Deep Insights #52: A different approach means a positive future

Episode 52 May 04, 2023 00:20:18
Deep Insights #52: A different approach means a positive future
Deep Insights with Mining Review Africa
Deep Insights #52: A different approach means a positive future

May 04 2023 | 00:20:18


Show Notes

The Global Investor Commission on Mining 2030 is an initiative that seeks to ensure ESG best practice is implemented in all spheres of the mining sector. In doing so, it aims to create a sector that is transparent, does not infringe on human rights and one that can achieve net zero carbon emissions.

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Episode Transcript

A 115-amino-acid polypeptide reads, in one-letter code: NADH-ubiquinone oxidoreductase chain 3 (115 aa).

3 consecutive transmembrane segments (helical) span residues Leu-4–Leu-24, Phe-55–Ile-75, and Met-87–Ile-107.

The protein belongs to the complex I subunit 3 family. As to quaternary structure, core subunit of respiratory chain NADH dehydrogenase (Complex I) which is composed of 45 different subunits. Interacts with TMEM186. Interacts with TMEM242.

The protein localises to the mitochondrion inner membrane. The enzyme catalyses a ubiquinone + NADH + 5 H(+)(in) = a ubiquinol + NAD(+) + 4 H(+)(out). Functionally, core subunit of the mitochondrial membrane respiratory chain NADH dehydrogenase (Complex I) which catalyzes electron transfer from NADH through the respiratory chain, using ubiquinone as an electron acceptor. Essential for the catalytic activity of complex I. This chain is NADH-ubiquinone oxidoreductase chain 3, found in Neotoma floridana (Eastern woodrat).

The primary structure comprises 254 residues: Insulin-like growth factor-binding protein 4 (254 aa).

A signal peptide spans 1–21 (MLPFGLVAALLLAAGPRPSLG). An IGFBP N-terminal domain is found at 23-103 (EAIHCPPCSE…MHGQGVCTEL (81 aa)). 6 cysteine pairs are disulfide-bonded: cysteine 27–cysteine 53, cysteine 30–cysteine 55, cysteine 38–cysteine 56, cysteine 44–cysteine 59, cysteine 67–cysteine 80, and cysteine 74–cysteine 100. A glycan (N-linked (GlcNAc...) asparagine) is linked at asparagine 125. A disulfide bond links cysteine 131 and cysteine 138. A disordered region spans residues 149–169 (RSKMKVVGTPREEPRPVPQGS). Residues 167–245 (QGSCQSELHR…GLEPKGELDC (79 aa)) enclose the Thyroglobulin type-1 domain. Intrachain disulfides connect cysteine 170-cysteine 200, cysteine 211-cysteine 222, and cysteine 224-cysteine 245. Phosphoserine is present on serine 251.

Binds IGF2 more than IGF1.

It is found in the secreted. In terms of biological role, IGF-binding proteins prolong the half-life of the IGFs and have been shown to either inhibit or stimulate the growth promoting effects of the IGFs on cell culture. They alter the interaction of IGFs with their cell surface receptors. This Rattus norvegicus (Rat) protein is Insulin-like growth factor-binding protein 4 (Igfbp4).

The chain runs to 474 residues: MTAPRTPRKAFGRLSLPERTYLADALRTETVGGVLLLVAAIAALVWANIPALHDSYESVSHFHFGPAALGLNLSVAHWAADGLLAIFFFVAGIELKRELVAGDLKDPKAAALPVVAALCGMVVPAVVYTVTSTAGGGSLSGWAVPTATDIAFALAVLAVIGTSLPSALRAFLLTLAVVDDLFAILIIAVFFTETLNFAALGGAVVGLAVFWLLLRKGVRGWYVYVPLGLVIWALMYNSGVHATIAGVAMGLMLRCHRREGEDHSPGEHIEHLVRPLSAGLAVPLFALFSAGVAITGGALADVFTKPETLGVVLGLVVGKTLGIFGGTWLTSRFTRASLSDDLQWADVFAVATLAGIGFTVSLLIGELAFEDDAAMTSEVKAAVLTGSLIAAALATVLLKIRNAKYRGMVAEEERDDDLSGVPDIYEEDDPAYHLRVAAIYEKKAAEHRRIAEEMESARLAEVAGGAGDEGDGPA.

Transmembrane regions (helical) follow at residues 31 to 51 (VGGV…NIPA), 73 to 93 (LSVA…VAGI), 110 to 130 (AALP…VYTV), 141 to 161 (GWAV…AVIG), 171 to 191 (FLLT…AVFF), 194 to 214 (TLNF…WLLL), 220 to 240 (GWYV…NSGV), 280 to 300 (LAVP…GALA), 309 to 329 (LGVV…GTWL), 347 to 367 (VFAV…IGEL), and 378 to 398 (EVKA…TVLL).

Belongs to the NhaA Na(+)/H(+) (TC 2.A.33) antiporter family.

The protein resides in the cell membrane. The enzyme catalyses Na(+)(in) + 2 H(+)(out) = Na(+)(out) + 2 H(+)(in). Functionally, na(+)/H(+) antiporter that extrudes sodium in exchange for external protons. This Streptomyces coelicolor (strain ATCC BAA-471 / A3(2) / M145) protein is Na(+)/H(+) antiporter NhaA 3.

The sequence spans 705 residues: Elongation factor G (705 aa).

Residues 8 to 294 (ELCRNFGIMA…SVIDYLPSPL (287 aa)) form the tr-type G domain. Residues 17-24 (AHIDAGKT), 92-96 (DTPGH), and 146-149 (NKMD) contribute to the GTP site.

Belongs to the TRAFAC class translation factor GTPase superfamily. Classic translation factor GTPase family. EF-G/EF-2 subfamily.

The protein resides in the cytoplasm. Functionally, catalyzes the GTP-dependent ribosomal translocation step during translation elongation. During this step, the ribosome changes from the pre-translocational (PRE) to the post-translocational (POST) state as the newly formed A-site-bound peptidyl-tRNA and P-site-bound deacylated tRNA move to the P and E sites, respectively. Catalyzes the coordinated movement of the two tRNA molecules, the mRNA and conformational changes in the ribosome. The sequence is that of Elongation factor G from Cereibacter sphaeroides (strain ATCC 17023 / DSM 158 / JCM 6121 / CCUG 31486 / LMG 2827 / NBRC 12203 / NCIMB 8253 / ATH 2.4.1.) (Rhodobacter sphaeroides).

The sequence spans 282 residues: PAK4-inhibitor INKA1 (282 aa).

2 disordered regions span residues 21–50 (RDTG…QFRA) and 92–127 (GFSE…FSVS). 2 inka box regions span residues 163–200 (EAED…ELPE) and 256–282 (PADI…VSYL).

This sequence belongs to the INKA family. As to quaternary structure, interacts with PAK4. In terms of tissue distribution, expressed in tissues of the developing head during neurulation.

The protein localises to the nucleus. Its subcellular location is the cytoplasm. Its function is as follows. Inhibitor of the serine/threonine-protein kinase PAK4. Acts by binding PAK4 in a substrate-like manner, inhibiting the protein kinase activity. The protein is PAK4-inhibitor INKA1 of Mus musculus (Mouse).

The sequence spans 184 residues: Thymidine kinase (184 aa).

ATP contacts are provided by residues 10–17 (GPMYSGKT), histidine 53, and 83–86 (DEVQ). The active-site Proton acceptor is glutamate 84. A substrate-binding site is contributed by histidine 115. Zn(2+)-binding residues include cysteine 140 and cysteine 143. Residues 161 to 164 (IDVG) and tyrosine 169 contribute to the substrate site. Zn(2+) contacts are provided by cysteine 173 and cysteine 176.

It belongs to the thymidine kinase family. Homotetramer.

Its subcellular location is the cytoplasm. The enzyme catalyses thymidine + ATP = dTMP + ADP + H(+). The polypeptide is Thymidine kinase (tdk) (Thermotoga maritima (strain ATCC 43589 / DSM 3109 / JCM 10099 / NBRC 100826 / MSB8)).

Speaker 0 00:00:00 Hello, and welcome to Deep Insights, brought to you by Mining Review Africa. My name is Rochelle Beta and in this episode, senior editor Jarrod Peter speaks to Adam Matthews, chief Responsible Investment Officer at the Church of England's Pension Board about the Global Investor Commission on Mining 2030, an initiative that seeks to ensure E S G best practice is implemented in all spheres of the mining sector. In doing so, it aims to create a sector that is transparent, does not infringe on human rights, and one that can achieve net zero carbon emissions. Let's join the discussion. Speaker 1 00:00:43 Hello and welcome to Deep Insights. Today I'm joined by Adam Matthews, who's the Chief Responsible Investment Officer at the Church of England's Pension Board, and he will be telling us more about the Global Investor Commission on Mining 2030. Adam, thank you for joining us today. Speaker 2 00:01:03 Thank you for having me. Looking forward to it. Speaker 1 00:01:05 Okay. As a starting point, Adam, can you tell us about the Global Investor Commission on Mining 2030? Why was it formed and what are its objectives? Speaker 2 00:01:18 Sure. I mean, if I could just take a step back a moment and just perhaps give a bit of context on why, um, we, as a group of investors, well, we as an investor, but also as a group of investors are, are sort of wanting to really engage with the, the, the mining sector in a different way. When you look at portfolio, um, we're invested across lots of different cl asset classes, infrastructure, property, public companies, private companies, et cetera. And how we invest in the mining sector is, is a, is a slither within that and most sort of diversified investment portfolios for asset owners like US pension funds. Um, mining represents a relatively small exposure to us when viewed across that whole portfolio, but yet it's a deeply significant sector and there hasn't been the appreciation on the investor side just quite how important the mining sector is. Speaker 2 00:02:11 And so often we engage with the mining sector in response to a disaster, and therefore it's often through a negative prism that we, we start to really sort of engage in detail. Now obviously there's lots of analysts that work for fund managers, which, which run our money for us as as pension funds, and they're engaged with the industry day-to-day, week to week basis. But when the sort of wider investor community, um, is, is sort of really getting to grips with the sector, it is often because something's gone wrong like a disaster. Um, and therefore there's a reaction, there's an intensive sort of set of dialogues with the individual company or with the sector. And what we're sort of look wanting to do is really trying to change the way that a, we understand the mining sector and in doing so, appreciating its relevance and it's important, it's strategic role it has with many of the other sectors that we're invested in and how they're absolutely dependent on what mining produces, be it the steel set to be it the automation or the aviation, et cetera. Speaker 2 00:03:12 And then at the same time also really sort of taking a, a, a look at the relationship with our own individual climate targets. And again, there's an enormous dependency on that for us as a pension fund. So we as a pension fund have a net zero target to achieve across all of our pension funds assets. And again, the role that mining plays in society's ability to meet its net zero goals and our fund in relation to that is, is is a really important relationship. So, so on that basis, we just sort of wanting to have the opportunity to say, look, this sector's important. We need to engage with it differently. We need to recognize that it's hugely relevant to our, our objectives in achieving net zero. It's usually relevant to many other sectors that also we're encouraging to, um, have net zero targets. And actually the dialogue you're often having with mining companies is probably with analysts and it's often in a much shorter term horizon than the long term interests that the world's pension funds ultimately have. Speaker 2 00:04:12 And so the commission presents us with an opportunity to, in effect, get a better understanding across the wider investor community of that role that mining plays that future demand, the issues that are gonna challenge it to be able to deliver that demand in a way that doesn't leave a negative social or environmental legacy. And also question the way that we as investors could be investing in potentially a different way to give that long-term security and incentivization to sustainability and best practice. And I just think that that gives a ray a array of issues and opportunities to sort of go through a commission, um, and, and potentially really reshape the way that, um, investors relate with, with the mining sector. So that, that was the sort of underlying impetus for why we wanted to set up the commission, but also the experience and the lessons that we've learned from the work we've been doing on, on, on tailings and taking that into a broader set of issues as well. So hopefully that gives you a bit of context on on on the thinking behind it. Speaker 1 00:05:15 Okay. That certainly, that certainly does, Adam. So you, you mentioned, um, that, that um, that there are particularly agenda items that you have identified to carry out your mandate and understand that there are 10 agenda items. Can you tell us more about these? Speaker 2 00:05:36 Absolutely. I mean, starting at that point of, I mean we, we are all looking at these, these curves of demand of we're gonna need lots more of this, this critical mineral or, or this commodity, et cetera, for the transition. Um, and when you actually sort of break those down, where is that gonna come from? And then what are the issues that are going to challenge the mining sector's ability to, to produce them and meet that demand? Because basically there's, we all know there's got to be a significant scaling of the output to, to meet that demand. And when you sort of understand that landscape, which I think is an exercise we want to do as a wider investor community informed by many other stakeholders informed by the industry, you then also need to overlay that with, with those challenging issues. And, and for us, we've obviously been engaging on, on one of those, which is the issue of tailings. Speaker 2 00:06:29 And they're working with industry, working with the UN and informed by lots of other stakeholders. We've been able to define a global standard. We've been able to define disclosures from companies and, and attention at the board level, and now we're creating a global institute that will be independent and oversee site level verification standards being applied. Um, but there's many other issues that potentially need a clarity as to what's the global standard that we should all be working towards and aligning behind. And equally then what's the infrastructure that we need to be able to ensure that that standard is being applied at the individual mine site. And so when you look along that spectrum of, of issues, you've got relationships with indigenous communities and first nations, peoples biodiversity water. Um, there's, there's a, a raft of other issues in terms of human rights, um, and equally in terms of art design mining. Speaker 2 00:07:23 And what we're wanting to do is just to get a a, a good sense of where is the best practice, what is the global standard? Is there one is the standard fit for purpose? Can we align investors, banks, insurers behind that standard? And then can we ensure that we drive and support implementation at individual mind science at the corporate level as well? And, and that there's that clarity given to the industry in terms of that expectation from, from the, the investor in wider finance community. And so the commission will be working to achieve that informed also by the UN who at the same time are, are, are going through an assessment of, of global standards. And then I think there's gonna be a really important piece of ensuring that the wider finance community just does do that alignment so that there isn't further proliferation of, of E S G data requests now it's quite clear these are the standards we're gonna stand behind them, we're gonna work with industries to ensure that they're implemented and, and have that clarity in that focus. Speaker 1 00:08:20 Okay. Adam, is there a particular reason why you've pr prioritized these agenda objectives? Speaker 2 00:08:27 Well, really, they, they all are issues that cut across the industry and I absolutely recognize there are companies, um, and parts of the industry that are absolutely leaders in terms of addressing them. Um, but they're all relevant to whether a company can operate with a social license in whether it's at the local level, national level, or even at the international level. And these issues managed poorly really cause enormous conflicts. And the potential is that as mining responds to that huge demand that it has to produce, um, well meats for supporting the low carbon transition, these issues are gonna become ever more relevant in terms of either hampering the sector's ability to meet that or ones that really they need to be well managed otherwise to, to be able for them to do that. So, so we've looked at where are they cross-cutting issues that really need that clarity as to what is that expectation of the global best practice standard that we can really ensure is understood and been operated to. Speaker 2 00:09:33 Now I suspect there's some other issues, um, and we are open to considering what they are. I think there's issues like automation where there's probably an enormous amount of understanding in terms of the industry, but on the investor side, there's probably limited understanding of penetration of automation and how you can manage the transition within workforces related to the kind of impact that that will have. But in other areas, I suspect that there's real clarity around existing processes or existing standards that, that we could simply just acknowledge are good fit for purpose and actually we need to align behind. Um, but as I say, I'm, I'm sure there are other issues and we are open as a commission to considering what they may be and then and, and then going through due process with them. Speaker 1 00:10:17 Yeah. Well, it's abundantly clear that the Global Investment Commission on Mining 2030 is taking a more proactive approach. Um, how do you intend to achieve your objectives? Speaker 2 00:10:31 Well, I think the first step is ensuring that there's a, a broad set of, um, multi-stakeholders that can come together to help work with us in understanding that landscape. We want to be quite transparent around the steps we're taking. So as the commission moves through, um, the different stages of its deliberations will be openly outlining the issues that we're considering inviting input. There will be a group of commissioners at the heart of this that will be from that multi-stakeholder grouping, including industry. Um, and alongside that, there's gonna be a very large group of investors that, um, will be engaged as the commission walks through, through, through its work. And as say, we will take sort of considered steps, we're just devising the work plan at the moment, but in the first instance, really understanding that landscape of of demand, the ability of the sector to supply, where it comes to overlaying that with the issues and where that will, will challenge potentially, um, the sector examining where standards exist. Speaker 2 00:11:32 Are they fit for purpose, is there an ability to align behind them? Do they need, um, further enhancement and then a real focus in on, on the role of how we as investors incentivize and support the sector and could we do that better? And I want some real honesty in that conversation, but one area that is, is clear is that also obviously, um, mineral demand extractive industries, um, are often or in many places are operating in, in areas where there may be more challenging governance, um, considerations there may be operating in more fragile states or conflict prone areas. And that there really needs to be a recognition from the investor side of the importance of ensuring that we also understand how industry can work in supporting, um, and, and not contributing, sorry, in not contributing to conflict. And so again, another element of the commission's work will be looking at the, the role of industry and supporting, um, countries to flourish and not generating, um, conflict in some of the existing areas where there are conflicts. Um, we'll be also looking at how the industry can play a constructive role in that related with, with the support of the investor community. So it's a very broad agenda. Um, we do want to be quite open around the, the, the thinking of the commission as we walk through. It's not gonna be a report in 15 months. It's gonna be a series of reports as we walk through and we want to be able to really carry a wider constituency with us and that multi-stakeholder input. Speaker 1 00:13:03 Yeah, look, as, as you mentioned, it's, it's quite a, a mammoth undertaking, uh, that you're embarking on. So my question to you is that, how are you going to track the progress of your goals? Have you put milestones in place? Speaker 2 00:13:18 Well, I think that, that there's clarity in terms of the work plan and, and the first commission meeting, which is due to take place in in May, will, um, will sort of formalize that work plan. And we'll be open as as to how that will then play out. But one of the key outputs of the commission is also an implementation plan where it's great if we come out with a, a real clarity and a consensus on the, on how to move forward that vision of what the sector could be in 2030 and beyond. But equally, how do we get from that thinking to that reality? And the last piece of the work of the commission will be very much focused in on, on, on achieving that. Um, and again, I think that there, there's gonna be some really important steps around the responsibility of investors, the wider finance sector to align and we can devise a mechanism for that to be achieved, whether there's the infrastructure in existence today, which there's some areas where there is, but ultimately is there the infrastructure more broadly to ensure that you are seeing the support of that mine site application of standards? Speaker 2 00:14:19 I think in the work we're doing on tailings where you've got the global institute coming into existence, you've got the genesis of the kind of model that you could see, uh, more broadly applied, um, and equally looking at where there's that consolidation. So we are focused very much on practical implementation. Um, some of this will be about understanding and having that wider understanding, but actually having a plan through to 2030 to achieve, um, the, the, the vision that we hope will emerge, um, is, is gonna be a key output from the commission. Speaker 1 00:14:51 Okay. Adam, I wanna ask you, you know, you're talking about your vision and, and the goals that you hope to achieve. And my question is, are you collaborating with other international organizations to drive your goals? Speaker 2 00:15:05 Yeah, I'm Gregory look, that is that classic thing that we got no intention of, um, duplicating or, or replicating if, if things are being done well elsewhere. There's, there's just, I mean, I know it's like a, a hacken old phrase that people often say and then they go off and go and duplicate. Um, there, there really isn't that intention, um, where we, but we do need to take a look. Um, I'm very aware that there's efforts underway to consolidate between, um, a number of standards in certain areas. And from our perspective investors, we wanna be able to take a look at that. We wanna be able to acknowledge if it's, um, if it's a, a good thing, if it meets our expectations. And if it does, then reroll in behind. We don't go off and incentivize something else. So I think that there's a really important opportunity to take that broad spectrum view and then achieve a and then hopefully achieve that alignment of, okay, look, there's consolidation happening here, let's consolidate behind that and, and really have clarity for everybody that this is, this is what we're standing behind. Speaker 2 00:16:07 And I think that'll work equally to, um, the, the, the benefit companies in the sense that they will equally have the assurance that they can say, look, it's quite clear the investor communities aligned behind this, so we, we'll work to this, we'll report against this, we'll we'll implement against this standard, et cetera. So, um, there's, there's gonna be a lot of engagement with the different entities that we are aware of are, are operating in this space. And as I say, we will be transparent in terms of the steps we've taken. We will be seeking the input. Um, there's a secretariat that's been staffed to be able to support and ensure that there's that engagement, um, and agree that there's that focus on, on not duplicating, but consolidating. Speaker 1 00:16:45 Okay. So tell me, Adam, how is the global investor commission un mining 2030 being funded? Speaker 2 00:16:52 It's gonna, it's been funded basically by investors. So, um, there's contributions from, uh, a group of pension funds and also fund managers that are sourcing the secretariat to do the work that needs to be done. Um, we'll be transparent around who those contributors are. Um, but our pension fund is one of them, um, u s s, um, in the uk, the Swedish pension funds, et cetera. So we are all making a, a contribution to, to fund the, the work of commission. Speaker 1 00:17:19 Okay. One final question, Adam. How does anyone, uh, or any entity rather that is interested in maybe partnering or becoming part of this, of the commission get in touch with you? Speaker 2 00:17:34 Does a commission website? If you look at mine in 20, um, you can see datas around the commission and shortly we will be putting out a call for people to put themselves forward as commissioners. Um, and equally we will be, um, setting up a, a group of people that we want to have engaged in the whole process and a walk, walk alongside the work of the commission. So as to whether people are or organizations are actual commissioners or are engaged in the process, we're really keen that there is that outreach to them. So, um, look at the website and there is a secretariat that, uh, will be able to respond to people if they are particularly interested. Um, and we would encourage engagement with it. And as I say, we will be coming out to the wider, um, community of, of industry, other stakeholder groups to, um, share initial thinking, to get feedback and, and then to sort of deliberate further. Okay. But equally, we are focused, we, we, we recognize that there's enormous relevance to this whole agenda at this particular point, and we can't just sort of wait 15 months for some tone to arrive. This is something that we've got to be doing, um, at, at relative pace with good transparency and, and outputs as we move along that people can engage with. Speaker 1 00:18:47 Okay. Adam Matthews, chief Responsible Investment Officer at the Church of England's Pension Board. Thank you for joining us on Deep Insights today, and I wish you all the luck in achieving your goals. Speaker 2 00:19:00 Thanks very much. Speaker 0 00:19:02 Thank you for joining us. Please remember to subscribe to our podcast channel for more deep insights. Also for the latest news features and more from the African mining sector, visit mining Until next time, goodbye.